HermitAlone time is essential to the well-being of introverts.  We need solitude to reflect and recharge.  If we don’t have enough time to ourselves, we can quickly become harried, growling bundles of discontentment, waiting to implode.

But how much alone time is too much?  As I’ve said before, introverts are not immune to the torment of loneliness.  Too little social interaction and we risk crossing over into the darker realms of depression and hermitdom (not a real word, but you get the idea). 

Some of you may have heard of the phenomenon in Japan known as “Hikikomori”.  Hikikomori is defined as a state of self-imposed social isolation lasting six months or longer.  Hundreds of thousands of Japanese youth have chosen to withdraw to their bedrooms for months or even years.  These modern-day hermits shun all forms of social interaction in favor of unhappy seclusion.

While we’re on the topic of extreme hermit cases, I read an article a few months ago about the Maine ‘North Pond Hermit’.  This man had spent nearly three decades in complete isolation in the Maine woods.  His arrest for burglarizing a nearby youth camp for disabled children was believed to be his first contact with other people in 27 years.

Most introverts are a far cry from the Hikikomori youths and deranged hermits of this world.   We know the importance of human connections.  We value our close friends and family; however, we are susceptible to unwanted feelings of isolation.  At times, our aloneness seeps into areas it doesn’t belong.  Peaceful silence becomes a messenger of sadness; contented solitude transforms into loneliness.

Sure, there are some hermits that are pretty cool.  I would love to be the wise sage living in an enchanted forest for a day or two.   I also have great respect for the spiritual leaders who withdrew from the world so that they could be enlightened (props to Buddha).  For the rest of us, the hermit life is unappealing and unnecessary.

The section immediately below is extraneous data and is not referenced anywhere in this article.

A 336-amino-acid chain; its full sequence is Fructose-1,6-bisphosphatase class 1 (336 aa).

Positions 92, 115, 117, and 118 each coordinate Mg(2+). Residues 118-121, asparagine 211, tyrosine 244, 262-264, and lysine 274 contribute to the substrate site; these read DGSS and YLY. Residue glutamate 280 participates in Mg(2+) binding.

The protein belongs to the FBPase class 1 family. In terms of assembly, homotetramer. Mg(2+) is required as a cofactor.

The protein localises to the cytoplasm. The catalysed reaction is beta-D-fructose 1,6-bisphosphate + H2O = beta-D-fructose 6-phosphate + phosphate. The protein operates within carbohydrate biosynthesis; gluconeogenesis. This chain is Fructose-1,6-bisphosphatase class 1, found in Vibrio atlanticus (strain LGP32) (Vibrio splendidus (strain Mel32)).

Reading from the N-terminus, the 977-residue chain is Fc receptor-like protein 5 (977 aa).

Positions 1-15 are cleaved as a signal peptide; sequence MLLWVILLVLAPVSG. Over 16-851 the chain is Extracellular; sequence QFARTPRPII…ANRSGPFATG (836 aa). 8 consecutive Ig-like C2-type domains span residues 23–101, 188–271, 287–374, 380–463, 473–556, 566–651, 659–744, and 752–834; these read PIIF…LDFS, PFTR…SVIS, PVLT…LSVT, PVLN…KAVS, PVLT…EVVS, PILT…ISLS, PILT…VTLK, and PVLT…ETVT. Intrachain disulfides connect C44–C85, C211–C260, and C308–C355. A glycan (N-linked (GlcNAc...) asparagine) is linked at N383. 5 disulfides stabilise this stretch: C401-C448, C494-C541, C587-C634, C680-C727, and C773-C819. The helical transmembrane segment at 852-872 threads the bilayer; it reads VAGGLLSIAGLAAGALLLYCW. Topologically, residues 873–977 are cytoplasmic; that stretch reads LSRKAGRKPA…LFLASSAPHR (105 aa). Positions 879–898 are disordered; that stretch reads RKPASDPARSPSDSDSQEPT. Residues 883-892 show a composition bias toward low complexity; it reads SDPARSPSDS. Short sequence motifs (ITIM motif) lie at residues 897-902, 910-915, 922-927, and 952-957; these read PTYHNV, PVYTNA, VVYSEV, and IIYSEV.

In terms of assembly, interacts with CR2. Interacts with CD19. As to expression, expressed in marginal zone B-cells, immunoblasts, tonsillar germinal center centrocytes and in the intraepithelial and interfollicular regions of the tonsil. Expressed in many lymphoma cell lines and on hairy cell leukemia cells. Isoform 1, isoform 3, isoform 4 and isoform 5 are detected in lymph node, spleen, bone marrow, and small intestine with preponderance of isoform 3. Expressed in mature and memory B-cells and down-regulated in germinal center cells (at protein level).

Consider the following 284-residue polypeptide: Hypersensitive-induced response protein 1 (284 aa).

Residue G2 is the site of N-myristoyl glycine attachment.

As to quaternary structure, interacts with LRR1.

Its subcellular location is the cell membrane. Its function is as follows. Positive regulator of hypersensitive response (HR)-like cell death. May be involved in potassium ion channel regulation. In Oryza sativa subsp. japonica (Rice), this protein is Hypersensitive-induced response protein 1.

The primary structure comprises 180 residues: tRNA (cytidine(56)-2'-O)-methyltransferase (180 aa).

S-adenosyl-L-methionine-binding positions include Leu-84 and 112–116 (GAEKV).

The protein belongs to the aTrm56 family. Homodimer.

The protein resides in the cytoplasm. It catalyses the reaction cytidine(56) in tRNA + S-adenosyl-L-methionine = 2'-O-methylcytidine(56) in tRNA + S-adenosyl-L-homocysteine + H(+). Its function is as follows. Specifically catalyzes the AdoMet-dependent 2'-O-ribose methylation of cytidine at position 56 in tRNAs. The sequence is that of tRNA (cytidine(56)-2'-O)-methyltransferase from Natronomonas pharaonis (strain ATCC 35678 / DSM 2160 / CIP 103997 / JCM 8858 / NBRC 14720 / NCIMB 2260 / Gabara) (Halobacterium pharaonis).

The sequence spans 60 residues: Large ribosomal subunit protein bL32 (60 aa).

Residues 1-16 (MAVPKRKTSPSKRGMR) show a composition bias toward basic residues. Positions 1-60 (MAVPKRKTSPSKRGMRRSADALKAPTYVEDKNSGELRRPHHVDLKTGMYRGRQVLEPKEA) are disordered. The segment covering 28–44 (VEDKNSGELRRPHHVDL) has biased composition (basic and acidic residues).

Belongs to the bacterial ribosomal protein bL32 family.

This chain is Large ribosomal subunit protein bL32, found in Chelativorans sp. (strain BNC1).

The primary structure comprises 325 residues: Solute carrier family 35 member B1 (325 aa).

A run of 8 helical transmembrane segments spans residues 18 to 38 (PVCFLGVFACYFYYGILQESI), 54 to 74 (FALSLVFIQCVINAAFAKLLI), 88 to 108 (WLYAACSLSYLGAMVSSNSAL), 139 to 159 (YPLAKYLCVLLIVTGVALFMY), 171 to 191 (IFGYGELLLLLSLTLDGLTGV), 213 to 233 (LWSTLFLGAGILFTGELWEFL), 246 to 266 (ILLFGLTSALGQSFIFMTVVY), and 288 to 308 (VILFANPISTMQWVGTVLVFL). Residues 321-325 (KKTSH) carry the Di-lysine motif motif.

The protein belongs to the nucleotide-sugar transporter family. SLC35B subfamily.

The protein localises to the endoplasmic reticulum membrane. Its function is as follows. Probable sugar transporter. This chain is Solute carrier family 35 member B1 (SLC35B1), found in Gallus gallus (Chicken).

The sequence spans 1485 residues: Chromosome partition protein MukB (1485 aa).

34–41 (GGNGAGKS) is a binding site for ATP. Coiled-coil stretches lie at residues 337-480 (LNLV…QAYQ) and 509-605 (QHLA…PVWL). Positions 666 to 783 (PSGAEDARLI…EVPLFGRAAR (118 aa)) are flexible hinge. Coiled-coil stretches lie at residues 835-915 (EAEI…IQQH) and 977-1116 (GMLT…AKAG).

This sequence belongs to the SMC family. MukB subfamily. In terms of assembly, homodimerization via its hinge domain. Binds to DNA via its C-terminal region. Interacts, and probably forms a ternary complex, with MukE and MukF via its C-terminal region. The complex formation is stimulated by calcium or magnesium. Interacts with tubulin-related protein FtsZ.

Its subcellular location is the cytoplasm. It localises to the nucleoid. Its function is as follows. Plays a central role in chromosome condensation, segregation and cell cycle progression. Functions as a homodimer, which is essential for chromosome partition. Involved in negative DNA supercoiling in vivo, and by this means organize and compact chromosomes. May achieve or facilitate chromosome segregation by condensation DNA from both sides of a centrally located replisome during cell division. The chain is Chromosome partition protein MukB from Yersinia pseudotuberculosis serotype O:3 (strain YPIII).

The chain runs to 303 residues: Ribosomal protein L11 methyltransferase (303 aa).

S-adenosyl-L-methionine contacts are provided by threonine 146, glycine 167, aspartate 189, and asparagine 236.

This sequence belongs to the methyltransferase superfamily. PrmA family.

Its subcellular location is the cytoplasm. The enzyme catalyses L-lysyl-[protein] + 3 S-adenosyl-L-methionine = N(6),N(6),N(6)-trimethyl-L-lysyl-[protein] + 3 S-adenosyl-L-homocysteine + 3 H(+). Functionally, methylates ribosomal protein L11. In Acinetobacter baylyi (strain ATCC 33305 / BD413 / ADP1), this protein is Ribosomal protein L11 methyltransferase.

When I go more than two days in a row without human interaction, I become restless.  I begin to obsess over things that aren’t worth obsessing over.  I start to feel agitated and morose.  Soon, the dreaded “L” word begins to taunt me wherever I go. In my bedroom, in the kitchen, outside – even while watching a beautiful sunset – loneliness is there.

Loneliness can be especially tormenting for introverts who don’t have close friends or family nearby.  Acquaintances just don’t do it for us.  We need our trusted loved ones by our sides or we can feel lonely even when surrounded by people.

I have struggled with this during my travels.  Because I usually couch surf, I am rarely completely by myself.  But when you’re in a new country, surrounded by ‘friends’ who were strangers a day earlier, you can feel more alone than ever.

Perhaps you can spend five days in blissful isolation without feeling sad or lonely.  Or maybe you can only handle one day of seclusion before you start itching for social interaction.  The important thing is to know when it is time to reach out to those you care about and welcome them back into your world.

I don’t recommend the hermit life for most people, but If you really want to give it a try then go for it.  But please, don’t ever steal from disabled children.  Even by hermit standards, that’s just plain mean.